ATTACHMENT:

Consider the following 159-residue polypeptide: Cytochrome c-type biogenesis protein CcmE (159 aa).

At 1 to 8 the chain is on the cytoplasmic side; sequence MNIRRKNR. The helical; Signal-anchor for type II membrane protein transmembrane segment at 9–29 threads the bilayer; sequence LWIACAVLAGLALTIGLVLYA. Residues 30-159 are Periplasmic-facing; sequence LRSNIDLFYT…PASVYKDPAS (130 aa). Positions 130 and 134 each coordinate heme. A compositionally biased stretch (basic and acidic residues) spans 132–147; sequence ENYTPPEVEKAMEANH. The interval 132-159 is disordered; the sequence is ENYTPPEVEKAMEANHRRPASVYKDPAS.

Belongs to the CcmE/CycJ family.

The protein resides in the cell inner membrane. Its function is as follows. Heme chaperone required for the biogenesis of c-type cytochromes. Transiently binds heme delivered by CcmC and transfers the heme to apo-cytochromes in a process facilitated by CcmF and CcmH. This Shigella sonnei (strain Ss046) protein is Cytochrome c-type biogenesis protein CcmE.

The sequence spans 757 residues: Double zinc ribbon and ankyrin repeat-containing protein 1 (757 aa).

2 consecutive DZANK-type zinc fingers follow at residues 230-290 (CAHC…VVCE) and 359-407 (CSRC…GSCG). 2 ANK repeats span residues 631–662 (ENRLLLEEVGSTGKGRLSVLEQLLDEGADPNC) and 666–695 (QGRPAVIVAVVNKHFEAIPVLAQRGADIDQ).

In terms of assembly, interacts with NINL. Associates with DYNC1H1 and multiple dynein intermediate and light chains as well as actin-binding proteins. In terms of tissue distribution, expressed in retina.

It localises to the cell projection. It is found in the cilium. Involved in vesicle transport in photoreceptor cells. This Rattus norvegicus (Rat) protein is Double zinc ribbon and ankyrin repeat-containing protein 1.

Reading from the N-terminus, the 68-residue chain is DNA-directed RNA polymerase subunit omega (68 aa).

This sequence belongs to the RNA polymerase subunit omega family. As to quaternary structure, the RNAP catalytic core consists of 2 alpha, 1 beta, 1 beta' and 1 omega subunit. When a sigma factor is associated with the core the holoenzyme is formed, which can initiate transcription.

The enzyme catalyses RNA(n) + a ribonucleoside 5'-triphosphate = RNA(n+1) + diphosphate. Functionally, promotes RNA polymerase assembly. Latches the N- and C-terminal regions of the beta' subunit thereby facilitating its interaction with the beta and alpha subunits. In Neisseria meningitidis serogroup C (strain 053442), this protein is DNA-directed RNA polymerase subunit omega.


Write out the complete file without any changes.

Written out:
Consider the following 159-residue polypeptide: Cytochrome c-type biogenesis protein CcmE (159 aa).

At 1 to 8 the chain is on the cytoplasmic side; sequence MNIRRKNR. The helical; Signal-anchor for type II membrane protein transmembrane segment at 9–29 threads the bilayer; sequence LWIACAVLAGLALTIGLVLYA. Residues 30-159 are Periplasmic-facing; sequence LRSNIDLFYT…PASVYKDPAS (130 aa). Positions 130 and 134 each coordinate heme. A compositionally biased stretch (basic and acidic residues) spans 132–147; sequence ENYTPPEVEKAMEANH. The interval 132-159 is disordered; the sequence is ENYTPPEVEKAMEANHRRPASVYKDPAS.

Belongs to the CcmE/CycJ family.

The protein resides in the cell inner membrane. Its function is as follows. Heme chaperone required for the biogenesis of c-type cytochromes. Transiently binds heme delivered by CcmC and transfers the heme to apo-cytochromes in a process facilitated by CcmF and CcmH. This Shigella sonnei (strain Ss046) protein is Cytochrome c-type biogenesis protein CcmE.

The sequence spans 757 residues: Double zinc ribbon and ankyrin repeat-containing protein 1 (757 aa).

2 consecutive DZANK-type zinc fingers follow at residues 230-290 (CAHC…VVCE) and 359-407 (CSRC…GSCG). 2 ANK repeats span residues 631–662 (ENRLLLEEVGSTGKGRLSVLEQLLDEGADPNC) and 666–695 (QGRPAVIVAVVNKHFEAIPVLAQRGADIDQ).

In terms of assembly, interacts with NINL. Associates with DYNC1H1 and multiple dynein intermediate and light chains as well as actin-binding proteins. In terms of tissue distribution, expressed in retina.

It localises to the cell projection. It is found in the cilium. Involved in vesicle transport in photoreceptor cells. This Rattus norvegicus (Rat) protein is Double zinc ribbon and ankyrin repeat-containing protein 1.

Reading from the N-terminus, the 68-residue chain is DNA-directed RNA polymerase subunit omega (68 aa).

This sequence belongs to the RNA polymerase subunit omega family. As to quaternary structure, the RNAP catalytic core consists of 2 alpha, 1 beta, 1 beta' and 1 omega subunit. When a sigma factor is associated with the core the holoenzyme is formed, which can initiate transcription.

The enzyme catalyses RNA(n) + a ribonucleoside 5'-triphosphate = RNA(n+1) + diphosphate. Functionally, promotes RNA polymerase assembly. Latches the N- and C-terminal regions of the beta' subunit thereby facilitating its interaction with the beta and alpha subunits. In Neisseria meningitidis serogroup C (strain 053442), this protein is DNA-directed RNA polymerase subunit omega.